They do need to be saturated with socialization and obedience training. They take more than your average amount of involvement. They are wonderful dogs and I can't see living without one but be forwarned. I don't think I've had any more affectionate and loyal dog. And he flat out makes me laugh every day. They do the strangest, funniest things. I just think they're the "Cadilac" of dogs.

Puppies are work, a real project. Dobermans are known to tend toward dog aggressiveness, especially same breed/male to male aggressiveness. You never want to have two male Dobermans. So far, my Lyric is not. But he's been in group classes starting when he was very young. I definitely recommend the opposite sex of your other dog. And I would recommend a puppy to grow up with your children and small dog. The reason they are sometimes not good with other children who come to play is that the screaming and running sometimes is misconstrued as a threat to your children. But if brought up from puppyhood with these kids, the Doberman should be just fine. But of course, always, always supervise any dog with children. Their prey drive can get the best of them as they tend to have quite a strong prey drive and may chase a kid who is running and who knows what next?

Heavy socialization is a must. I cannot stress that enough. And that is from the moment you bring the pup home. Group classes, obedience, agility or other sport is very good for them. They DO need to feel like they have a job to do or they can become bored and frusterated.

I'm all for rescue. I think it's a wonderful thing to do to save those dogs and give them a good, happy life. And if you can be very, very sure of what you're getting, it may be nice to skip the puppy stuff. But sometimes they don't evalutate the dog well. I've heard of some cases where mistakes or carelessness has happened. I think if I had small children, I would lean more toward starting with a puppy and letting them imprint and grow from the get go. Of course, if your children are very small, you need to be extra careful. Plus you small dog can be hurt. Dobes can play awfully rough as pups. But I guess most larger breed pups do too, but these guys are something else again.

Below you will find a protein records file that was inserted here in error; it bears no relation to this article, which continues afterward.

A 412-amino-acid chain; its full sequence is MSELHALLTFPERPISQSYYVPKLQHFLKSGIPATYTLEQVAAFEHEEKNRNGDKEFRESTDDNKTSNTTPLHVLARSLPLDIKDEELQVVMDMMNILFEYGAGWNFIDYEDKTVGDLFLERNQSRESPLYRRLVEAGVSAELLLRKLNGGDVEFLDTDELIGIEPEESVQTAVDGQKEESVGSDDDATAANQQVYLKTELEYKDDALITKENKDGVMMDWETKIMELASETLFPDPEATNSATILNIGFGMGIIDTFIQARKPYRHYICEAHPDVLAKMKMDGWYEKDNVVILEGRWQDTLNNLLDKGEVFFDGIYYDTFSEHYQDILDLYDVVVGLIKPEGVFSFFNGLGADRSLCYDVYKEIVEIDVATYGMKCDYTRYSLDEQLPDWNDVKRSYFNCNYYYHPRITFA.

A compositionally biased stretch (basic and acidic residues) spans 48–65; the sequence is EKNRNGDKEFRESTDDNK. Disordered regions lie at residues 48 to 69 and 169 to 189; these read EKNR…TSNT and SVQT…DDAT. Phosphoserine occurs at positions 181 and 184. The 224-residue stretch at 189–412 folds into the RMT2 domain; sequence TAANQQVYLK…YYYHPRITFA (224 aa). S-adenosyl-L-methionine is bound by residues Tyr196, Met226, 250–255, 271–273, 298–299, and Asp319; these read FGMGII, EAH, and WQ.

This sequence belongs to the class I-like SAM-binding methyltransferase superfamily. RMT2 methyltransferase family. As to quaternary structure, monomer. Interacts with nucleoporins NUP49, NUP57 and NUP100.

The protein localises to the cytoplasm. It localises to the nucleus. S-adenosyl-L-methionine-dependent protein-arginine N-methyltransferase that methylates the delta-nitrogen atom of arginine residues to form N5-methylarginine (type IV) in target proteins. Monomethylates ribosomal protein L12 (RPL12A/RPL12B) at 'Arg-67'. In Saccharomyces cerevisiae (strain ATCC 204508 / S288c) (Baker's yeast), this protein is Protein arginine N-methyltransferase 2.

They are not a breed for someone who is not very, very familiar with having had dogs or not experienced with training their dogs and not for someone who is not assertive. They cannot be treated with a heavy hand or harshly....very sensative but at the same time, they need to have clear guidance and know who's in charge.

Whatever you decide, do your research and read everything you can get your hands on. Talk to people at shows who own the breed you're interested in. Get around and spend some time with that breed. And go to a reputable breeder. That is very important for not only health but finding the best temperament bred into them that you can find.


Good luck.